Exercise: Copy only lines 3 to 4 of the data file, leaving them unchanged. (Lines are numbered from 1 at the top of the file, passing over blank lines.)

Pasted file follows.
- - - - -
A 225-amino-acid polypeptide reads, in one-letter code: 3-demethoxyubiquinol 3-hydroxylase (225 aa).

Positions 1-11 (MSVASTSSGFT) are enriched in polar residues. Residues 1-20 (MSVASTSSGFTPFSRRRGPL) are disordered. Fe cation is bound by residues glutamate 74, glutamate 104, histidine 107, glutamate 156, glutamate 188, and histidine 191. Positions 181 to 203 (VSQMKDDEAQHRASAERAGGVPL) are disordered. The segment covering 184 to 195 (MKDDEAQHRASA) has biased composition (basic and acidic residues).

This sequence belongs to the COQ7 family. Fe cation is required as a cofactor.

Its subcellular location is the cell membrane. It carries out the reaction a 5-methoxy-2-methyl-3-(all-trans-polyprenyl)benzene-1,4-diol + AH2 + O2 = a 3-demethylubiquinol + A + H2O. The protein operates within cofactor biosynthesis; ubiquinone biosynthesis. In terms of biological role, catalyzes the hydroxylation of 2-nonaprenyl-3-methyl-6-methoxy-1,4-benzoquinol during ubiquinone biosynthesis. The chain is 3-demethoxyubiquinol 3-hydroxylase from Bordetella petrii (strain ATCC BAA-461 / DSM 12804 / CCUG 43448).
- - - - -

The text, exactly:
This sequence belongs to the COQ7 family. Fe cation is required as a cofactor.

Its subcellular location is the cell membrane. It carries out the reaction a 5-methoxy-2-methyl-3-(all-trans-polyprenyl)benzene-1,4-diol + AH2 + O2 = a 3-demethylubiquinol + A + H2O. The protein operates within cofactor biosynthesis; ubiquinone biosynthesis. In terms of biological role, catalyzes the hydroxylation of 2-nonaprenyl-3-methyl-6-methoxy-1,4-benzoquinol during ubiquinone biosynthesis. The chain is 3-demethoxyubiquinol 3-hydroxylase from Bordetella petrii (strain ATCC BAA-461 / DSM 12804 / CCUG 43448).